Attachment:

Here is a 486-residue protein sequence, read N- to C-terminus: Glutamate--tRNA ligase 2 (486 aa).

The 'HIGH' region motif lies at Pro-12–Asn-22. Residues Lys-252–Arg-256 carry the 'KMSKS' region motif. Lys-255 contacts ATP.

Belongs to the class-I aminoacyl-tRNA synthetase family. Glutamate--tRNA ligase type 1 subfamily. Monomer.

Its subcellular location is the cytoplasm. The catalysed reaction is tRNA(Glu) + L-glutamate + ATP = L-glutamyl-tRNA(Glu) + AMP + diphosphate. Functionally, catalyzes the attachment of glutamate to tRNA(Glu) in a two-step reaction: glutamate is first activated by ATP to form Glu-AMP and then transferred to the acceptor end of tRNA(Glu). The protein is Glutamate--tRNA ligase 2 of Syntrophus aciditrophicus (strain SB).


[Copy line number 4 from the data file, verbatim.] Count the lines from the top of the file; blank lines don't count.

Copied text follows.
Its subcellular location is the cytoplasm. The catalysed reaction is tRNA(Glu) + L-glutamate + ATP = L-glutamyl-tRNA(Glu) + AMP + diphosphate. Functionally, catalyzes the attachment of glutamate to tRNA(Glu) in a two-step reaction: glutamate is first activated by ATP to form Glu-AMP and then transferred to the acceptor end of tRNA(Glu). The protein is Glutamate--tRNA ligase 2 of Syntrophus aciditrophicus (strain SB).